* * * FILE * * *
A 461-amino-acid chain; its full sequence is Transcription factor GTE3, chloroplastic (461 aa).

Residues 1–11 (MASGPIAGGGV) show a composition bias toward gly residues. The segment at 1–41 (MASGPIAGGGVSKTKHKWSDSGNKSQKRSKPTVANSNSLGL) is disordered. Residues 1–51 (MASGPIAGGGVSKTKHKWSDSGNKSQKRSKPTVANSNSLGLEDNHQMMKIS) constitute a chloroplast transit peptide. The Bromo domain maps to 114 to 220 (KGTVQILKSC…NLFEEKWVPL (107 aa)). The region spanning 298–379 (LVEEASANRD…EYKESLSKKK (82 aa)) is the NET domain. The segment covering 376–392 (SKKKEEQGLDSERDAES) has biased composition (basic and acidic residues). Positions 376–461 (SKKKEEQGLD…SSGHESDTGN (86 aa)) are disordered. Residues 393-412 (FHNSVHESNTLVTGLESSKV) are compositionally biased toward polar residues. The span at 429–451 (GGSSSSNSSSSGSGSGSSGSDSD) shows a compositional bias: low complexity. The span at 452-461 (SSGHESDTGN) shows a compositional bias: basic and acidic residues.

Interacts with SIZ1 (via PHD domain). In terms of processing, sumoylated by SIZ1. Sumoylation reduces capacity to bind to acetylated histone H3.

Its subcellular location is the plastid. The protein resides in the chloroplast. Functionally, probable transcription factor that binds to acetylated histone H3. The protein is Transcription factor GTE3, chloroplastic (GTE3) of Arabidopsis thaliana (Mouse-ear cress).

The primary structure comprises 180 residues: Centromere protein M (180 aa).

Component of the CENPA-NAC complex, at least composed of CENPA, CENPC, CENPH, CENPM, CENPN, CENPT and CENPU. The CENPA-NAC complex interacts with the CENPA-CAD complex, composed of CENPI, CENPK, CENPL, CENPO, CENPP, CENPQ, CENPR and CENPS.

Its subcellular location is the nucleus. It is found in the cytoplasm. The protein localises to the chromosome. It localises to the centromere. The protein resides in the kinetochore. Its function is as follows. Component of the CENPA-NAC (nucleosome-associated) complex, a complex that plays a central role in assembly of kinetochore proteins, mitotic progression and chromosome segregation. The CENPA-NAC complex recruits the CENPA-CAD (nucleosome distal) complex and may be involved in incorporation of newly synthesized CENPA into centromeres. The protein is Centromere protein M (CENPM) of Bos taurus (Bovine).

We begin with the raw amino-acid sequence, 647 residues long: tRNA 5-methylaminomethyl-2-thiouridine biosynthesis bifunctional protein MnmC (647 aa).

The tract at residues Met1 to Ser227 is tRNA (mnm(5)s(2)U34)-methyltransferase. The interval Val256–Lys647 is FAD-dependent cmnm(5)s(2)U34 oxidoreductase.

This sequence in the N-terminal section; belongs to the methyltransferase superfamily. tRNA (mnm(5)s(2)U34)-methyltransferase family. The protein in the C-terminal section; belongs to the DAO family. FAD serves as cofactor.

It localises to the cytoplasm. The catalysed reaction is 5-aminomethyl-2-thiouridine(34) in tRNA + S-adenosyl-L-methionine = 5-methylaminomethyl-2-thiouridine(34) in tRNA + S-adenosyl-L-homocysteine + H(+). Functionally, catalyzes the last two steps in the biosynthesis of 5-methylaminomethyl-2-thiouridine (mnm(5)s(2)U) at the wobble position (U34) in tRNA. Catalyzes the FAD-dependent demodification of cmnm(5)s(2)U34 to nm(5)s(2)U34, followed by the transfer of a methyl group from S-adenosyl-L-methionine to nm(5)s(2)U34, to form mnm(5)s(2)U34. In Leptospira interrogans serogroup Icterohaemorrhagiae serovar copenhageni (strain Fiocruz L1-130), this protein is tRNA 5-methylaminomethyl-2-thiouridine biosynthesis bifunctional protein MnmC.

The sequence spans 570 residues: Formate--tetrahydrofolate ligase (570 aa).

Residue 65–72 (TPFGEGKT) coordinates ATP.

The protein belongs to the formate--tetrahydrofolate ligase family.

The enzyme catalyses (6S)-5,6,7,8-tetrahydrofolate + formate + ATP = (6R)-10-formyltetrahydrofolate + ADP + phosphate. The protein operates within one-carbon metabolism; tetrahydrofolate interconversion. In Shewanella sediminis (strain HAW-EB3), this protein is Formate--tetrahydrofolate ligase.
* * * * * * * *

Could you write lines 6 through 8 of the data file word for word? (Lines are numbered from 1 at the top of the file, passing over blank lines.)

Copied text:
Component of the CENPA-NAC complex, at least composed of CENPA, CENPC, CENPH, CENPM, CENPN, CENPT and CENPU. The CENPA-NAC complex interacts with the CENPA-CAD complex, composed of CENPI, CENPK, CENPL, CENPO, CENPP, CENPQ, CENPR and CENPS.

Its subcellular location is the nucleus. It is found in the cytoplasm. The protein localises to the chromosome. It localises to the centromere. The protein resides in the kinetochore. Its function is as follows. Component of the CENPA-NAC (nucleosome-associated) complex, a complex that plays a central role in assembly of kinetochore proteins, mitotic progression and chromosome segregation. The CENPA-NAC complex recruits the CENPA-CAD (nucleosome distal) complex and may be involved in incorporation of newly synthesized CENPA into centromeres. The protein is Centromere protein M (CENPM) of Bos taurus (Bovine).

We begin with the raw amino-acid sequence, 647 residues long: tRNA 5-methylaminomethyl-2-thiouridine biosynthesis bifunctional protein MnmC (647 aa).